Would you rather work from home? | Tempo Lifestyles

Would you rather work from home?


by Ma. Glaiza Lee

At this day and age, it is now possible for employees to work without actually leaving home.

With the popularity of email and internet, more and more companies are starting to turn to telecommuting to cut expenditures. This allows employees to manage and balance their work and family life, while at the same time help the environment by reducing carbon footprint and energy use. It is now common to see people accept full-time or part-time employment from home, engaging in varied jobs such as editing web content, writing research papers, teaching English to foreigners, lay outing magazine or brochure, among others.

Basically, working from home for an outside employer is called telecommuting. It is different from running your home-based business or pursuing a passion like writing and composing.

But is telecommuting the future of business? Is it really the best solution for any businesses?

With the nerve-wracking cost of gasoline, increasing public transport fares, changing power and staffing costs and skyrocketing prices of commodities, telecommuting seems like a viable option.

Some experts think that telecommuting improves employee satisfaction. They perceive that most employees are sick and tired of the rat race in the employment world and they want to take control of their lives by finding a balance between their work and family life.

With less unnecessary distractions, teleworkers perform much more effective than office workers. They increase their productivity and work with longer hours; about five more hours than those working right in the office. Unscheduled absences are also minimized. The flexible working schedule allows workers to run errands, attend family issues, and schedule appointments without losing a full day.

Companies can reduce attrition. Companies lose good money when they lose a valuable asset and when they recruit and train new hires that will take place of the vacant position. Some employers say that telecommuting improves employee retention.

By doing so, the companies save money. Since they don’t have to relocate employees, companies lessen their expenditures. They are able to save brick and mortar costs in industries where regulations or needs require local workers.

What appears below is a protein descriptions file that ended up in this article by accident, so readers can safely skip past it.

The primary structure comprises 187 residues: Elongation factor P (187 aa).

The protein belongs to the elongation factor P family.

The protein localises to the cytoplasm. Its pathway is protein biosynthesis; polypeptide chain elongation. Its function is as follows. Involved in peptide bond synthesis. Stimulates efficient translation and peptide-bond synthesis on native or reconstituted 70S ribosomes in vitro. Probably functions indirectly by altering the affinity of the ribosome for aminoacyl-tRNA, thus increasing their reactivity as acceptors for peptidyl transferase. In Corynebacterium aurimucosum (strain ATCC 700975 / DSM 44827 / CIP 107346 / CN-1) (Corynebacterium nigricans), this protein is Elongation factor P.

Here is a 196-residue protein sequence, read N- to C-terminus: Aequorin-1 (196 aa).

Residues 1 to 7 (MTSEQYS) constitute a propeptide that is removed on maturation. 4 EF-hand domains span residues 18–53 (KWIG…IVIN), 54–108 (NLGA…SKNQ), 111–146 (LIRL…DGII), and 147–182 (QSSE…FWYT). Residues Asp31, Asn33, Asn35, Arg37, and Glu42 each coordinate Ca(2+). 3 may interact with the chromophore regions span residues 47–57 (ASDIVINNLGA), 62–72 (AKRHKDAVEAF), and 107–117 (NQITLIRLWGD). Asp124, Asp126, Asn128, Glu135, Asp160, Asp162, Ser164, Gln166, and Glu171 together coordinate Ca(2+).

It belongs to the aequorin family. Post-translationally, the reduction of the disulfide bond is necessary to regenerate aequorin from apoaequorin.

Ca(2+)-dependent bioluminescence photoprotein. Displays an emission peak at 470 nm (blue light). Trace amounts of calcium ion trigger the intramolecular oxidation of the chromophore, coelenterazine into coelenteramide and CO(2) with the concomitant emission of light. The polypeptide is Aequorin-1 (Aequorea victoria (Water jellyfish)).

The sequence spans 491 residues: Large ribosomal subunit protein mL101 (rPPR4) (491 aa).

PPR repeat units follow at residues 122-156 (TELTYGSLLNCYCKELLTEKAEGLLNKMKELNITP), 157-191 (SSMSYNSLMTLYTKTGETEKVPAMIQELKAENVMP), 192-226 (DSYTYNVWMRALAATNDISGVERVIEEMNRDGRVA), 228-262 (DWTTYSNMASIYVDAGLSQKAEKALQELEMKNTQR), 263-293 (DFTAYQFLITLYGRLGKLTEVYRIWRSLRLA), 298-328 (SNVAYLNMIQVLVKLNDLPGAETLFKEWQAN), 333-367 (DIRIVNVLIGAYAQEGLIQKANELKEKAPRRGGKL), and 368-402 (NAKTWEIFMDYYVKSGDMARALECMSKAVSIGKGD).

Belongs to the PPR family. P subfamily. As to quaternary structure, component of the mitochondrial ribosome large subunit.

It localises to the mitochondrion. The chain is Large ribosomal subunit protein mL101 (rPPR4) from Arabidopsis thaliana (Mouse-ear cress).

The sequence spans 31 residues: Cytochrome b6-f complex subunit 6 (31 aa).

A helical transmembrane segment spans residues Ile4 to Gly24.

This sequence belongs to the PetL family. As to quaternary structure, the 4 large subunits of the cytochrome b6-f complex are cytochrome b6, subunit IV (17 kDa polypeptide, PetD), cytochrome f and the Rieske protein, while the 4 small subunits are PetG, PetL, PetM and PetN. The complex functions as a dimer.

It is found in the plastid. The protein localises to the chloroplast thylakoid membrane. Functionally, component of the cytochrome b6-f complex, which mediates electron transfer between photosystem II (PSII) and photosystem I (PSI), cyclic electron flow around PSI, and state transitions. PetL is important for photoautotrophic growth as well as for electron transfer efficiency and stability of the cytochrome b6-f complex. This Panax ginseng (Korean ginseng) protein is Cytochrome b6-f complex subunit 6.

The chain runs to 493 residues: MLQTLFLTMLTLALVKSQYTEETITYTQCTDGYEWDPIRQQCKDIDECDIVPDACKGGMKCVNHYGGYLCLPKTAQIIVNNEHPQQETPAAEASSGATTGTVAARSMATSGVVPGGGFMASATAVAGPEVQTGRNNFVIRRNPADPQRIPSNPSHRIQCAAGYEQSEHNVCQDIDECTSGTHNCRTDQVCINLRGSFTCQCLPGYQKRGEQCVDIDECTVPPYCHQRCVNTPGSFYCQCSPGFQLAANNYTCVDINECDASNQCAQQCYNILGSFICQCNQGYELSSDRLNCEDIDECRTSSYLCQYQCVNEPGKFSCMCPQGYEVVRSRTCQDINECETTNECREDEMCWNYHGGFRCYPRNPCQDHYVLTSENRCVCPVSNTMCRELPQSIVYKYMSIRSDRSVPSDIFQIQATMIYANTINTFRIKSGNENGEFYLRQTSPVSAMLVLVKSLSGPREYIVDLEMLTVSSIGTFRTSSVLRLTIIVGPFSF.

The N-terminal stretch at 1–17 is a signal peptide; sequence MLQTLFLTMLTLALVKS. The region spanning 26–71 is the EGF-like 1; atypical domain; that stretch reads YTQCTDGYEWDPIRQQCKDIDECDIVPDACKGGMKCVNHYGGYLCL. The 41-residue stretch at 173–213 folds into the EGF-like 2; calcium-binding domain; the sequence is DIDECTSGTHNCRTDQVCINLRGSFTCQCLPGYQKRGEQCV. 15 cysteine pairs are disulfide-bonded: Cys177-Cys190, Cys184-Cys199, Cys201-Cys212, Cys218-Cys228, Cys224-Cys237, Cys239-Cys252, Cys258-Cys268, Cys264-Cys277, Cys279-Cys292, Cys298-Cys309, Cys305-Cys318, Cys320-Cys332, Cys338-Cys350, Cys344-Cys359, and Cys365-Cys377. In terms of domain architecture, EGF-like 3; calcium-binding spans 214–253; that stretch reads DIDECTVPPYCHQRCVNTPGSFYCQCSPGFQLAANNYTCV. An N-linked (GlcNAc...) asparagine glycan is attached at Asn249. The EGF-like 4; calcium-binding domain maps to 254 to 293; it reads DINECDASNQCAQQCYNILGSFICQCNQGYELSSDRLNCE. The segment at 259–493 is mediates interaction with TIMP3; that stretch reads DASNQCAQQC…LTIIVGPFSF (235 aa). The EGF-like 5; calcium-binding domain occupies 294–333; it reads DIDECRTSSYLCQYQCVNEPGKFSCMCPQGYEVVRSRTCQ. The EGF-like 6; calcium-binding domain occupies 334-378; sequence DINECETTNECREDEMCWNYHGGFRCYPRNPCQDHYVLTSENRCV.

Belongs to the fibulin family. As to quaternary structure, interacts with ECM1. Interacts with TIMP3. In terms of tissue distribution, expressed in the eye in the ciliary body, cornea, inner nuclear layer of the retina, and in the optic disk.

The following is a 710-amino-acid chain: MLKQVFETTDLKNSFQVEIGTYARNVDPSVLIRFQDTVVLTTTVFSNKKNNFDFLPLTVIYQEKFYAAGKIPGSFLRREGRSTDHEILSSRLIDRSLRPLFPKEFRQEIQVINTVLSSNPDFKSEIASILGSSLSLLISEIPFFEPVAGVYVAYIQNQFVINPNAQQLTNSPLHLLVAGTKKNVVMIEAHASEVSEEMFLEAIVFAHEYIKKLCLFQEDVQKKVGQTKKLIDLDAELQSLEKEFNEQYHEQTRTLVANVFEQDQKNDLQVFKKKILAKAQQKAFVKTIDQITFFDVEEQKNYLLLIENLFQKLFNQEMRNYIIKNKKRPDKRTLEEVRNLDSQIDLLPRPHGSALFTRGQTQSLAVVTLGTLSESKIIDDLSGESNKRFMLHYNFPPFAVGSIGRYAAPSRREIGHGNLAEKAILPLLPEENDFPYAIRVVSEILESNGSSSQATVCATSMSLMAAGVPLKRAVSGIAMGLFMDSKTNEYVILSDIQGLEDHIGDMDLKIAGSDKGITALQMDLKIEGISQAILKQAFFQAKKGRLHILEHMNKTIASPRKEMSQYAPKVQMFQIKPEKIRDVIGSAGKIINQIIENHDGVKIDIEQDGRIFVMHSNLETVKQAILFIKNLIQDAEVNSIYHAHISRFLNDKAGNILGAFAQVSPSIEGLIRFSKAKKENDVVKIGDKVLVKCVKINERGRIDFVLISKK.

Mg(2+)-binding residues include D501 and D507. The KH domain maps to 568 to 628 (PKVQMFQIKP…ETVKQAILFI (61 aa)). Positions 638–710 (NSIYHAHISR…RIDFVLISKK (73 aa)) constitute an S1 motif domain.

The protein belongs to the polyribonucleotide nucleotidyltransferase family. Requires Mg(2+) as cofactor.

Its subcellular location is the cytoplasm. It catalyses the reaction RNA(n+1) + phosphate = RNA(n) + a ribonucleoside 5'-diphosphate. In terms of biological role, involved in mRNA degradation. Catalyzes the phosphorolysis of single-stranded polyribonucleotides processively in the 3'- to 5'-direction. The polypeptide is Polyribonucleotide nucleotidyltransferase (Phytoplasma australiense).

Also, when technology for telecommuting is already in place, the employees and companies can work together without having to think about the logistics and the cost of bringing all workers in one place for the conference meeting. With readily available communication technology, there is usually an increase in collaboration options.

Technology has become a great equalizer. By using this technology, the company will be able to expand their talent pools because it reduces geographical boundaries, provides access to disabled, gives alternative options to senior workforce, and offers geographic, socio-economic and cultural diversity. Discrimination can be avoidable as much as possible.

But like the coin, telecommuting has two sides. There are some huge “buts” on the other end.

While some managers trust their employees, a portion of them would like to see them just to be sure. Sometimes, management mistrust is unavoidable, especially when the telecommuting concept and culture has not been embrace at all levels.

On the other hand, some employees have the “out of sight, out of mind” preconception. They feel somehow disconnected with their employers. They fear that the company would overlook their performances. But some telecommuting companies have already installed performance-based measurement system, taking into consideration the productivity versus the presence.

Some think that it is harder to concentrate when they are at home. While you don’t have to work with officemates who chatter senselessly in every possible chance they can get and overbearing bosses, you still have to deal with the daily household challenges. Children sometimes can’t comprehend subtle hints such as locked doors and rebuffs. When maids are out, you have to deal with the bill collectors, delivery people, household emergencies, and surprise visits from relatives and friends.

Isolation can also be a major challenge. Working alone at home can make some people fall into a rut. Also, to some, distance can inhibit good collaboration between employees.

If you’re thinking of going into this kind of working environment, weigh the pros and cons. Remember, not everyone is cut out for telecommuting.